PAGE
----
San Francisco, CA
O Goddess, by you everything is supported; by you is the world created; By you is it all protected, and you always consume it at the end of time... — Devi Mahatmya (The Glory of the Goddess), Sanskrit text, 400–600 CE
Female power and its personifications hold an important place in Hindu devotional practices. The goddess figure represents the primordial female force underlying nature (prakriti) and power (shakti)—both in its generative and destructive aspects. As Devi (Great Goddess) or Ma (Mother), divine female energy is worshiped under different names and visual forms. She may be the local village goddess, the powerful Durga, the frightening Kali, the benevolent Lakshmi, or the devoted Sita. Goddesses are sometimes divinities worshiped in their own right or are vital companions (consorts) of gods such as Shiva, Vishnu, and Krishna, in which role they provide essential support and balance to their male counterparts.
To devotees, goddesses offer models not only for expressing the potential of one’s own inner strength but also for realizing virtuous and pious conduct. Piety requires humility, determination, and morality, and women as devotees of gods and holy men can be understood as possessing this character trait. In another form, female power is embodied in the figure of the yogini (female yogi). As an ascetic who gives up home, family, and material possessions to devote herself to gaining spiritual knowledge, a yogini is perceived as holding enormous—and sometime dangerous—power. She can also represent the yearning soul pining for the divine beloved.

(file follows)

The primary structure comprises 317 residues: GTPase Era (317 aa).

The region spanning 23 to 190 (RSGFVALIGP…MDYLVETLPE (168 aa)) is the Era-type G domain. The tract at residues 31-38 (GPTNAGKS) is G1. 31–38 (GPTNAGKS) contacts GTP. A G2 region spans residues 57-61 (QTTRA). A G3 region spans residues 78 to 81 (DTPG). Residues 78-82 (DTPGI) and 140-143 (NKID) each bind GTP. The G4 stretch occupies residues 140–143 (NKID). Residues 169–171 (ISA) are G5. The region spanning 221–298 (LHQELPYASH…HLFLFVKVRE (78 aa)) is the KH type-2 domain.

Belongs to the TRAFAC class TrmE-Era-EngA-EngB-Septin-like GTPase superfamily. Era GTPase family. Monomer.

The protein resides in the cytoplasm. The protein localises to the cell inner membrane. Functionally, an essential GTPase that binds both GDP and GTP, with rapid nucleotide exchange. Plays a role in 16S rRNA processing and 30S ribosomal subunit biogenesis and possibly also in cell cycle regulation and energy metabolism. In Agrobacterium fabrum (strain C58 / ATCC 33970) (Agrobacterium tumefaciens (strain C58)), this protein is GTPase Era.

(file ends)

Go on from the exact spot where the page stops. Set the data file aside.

In this intimate exhibition, a selection of paintings from the museum’s collection focuses on three aspects of female power: as devout worshipers; as goddesses and consorts to male gods; and as ascetics (yoginis). The galleries nearby display additional manifestations of the goddess figure in sculptural form.
Credit: Exhibition overview from museum website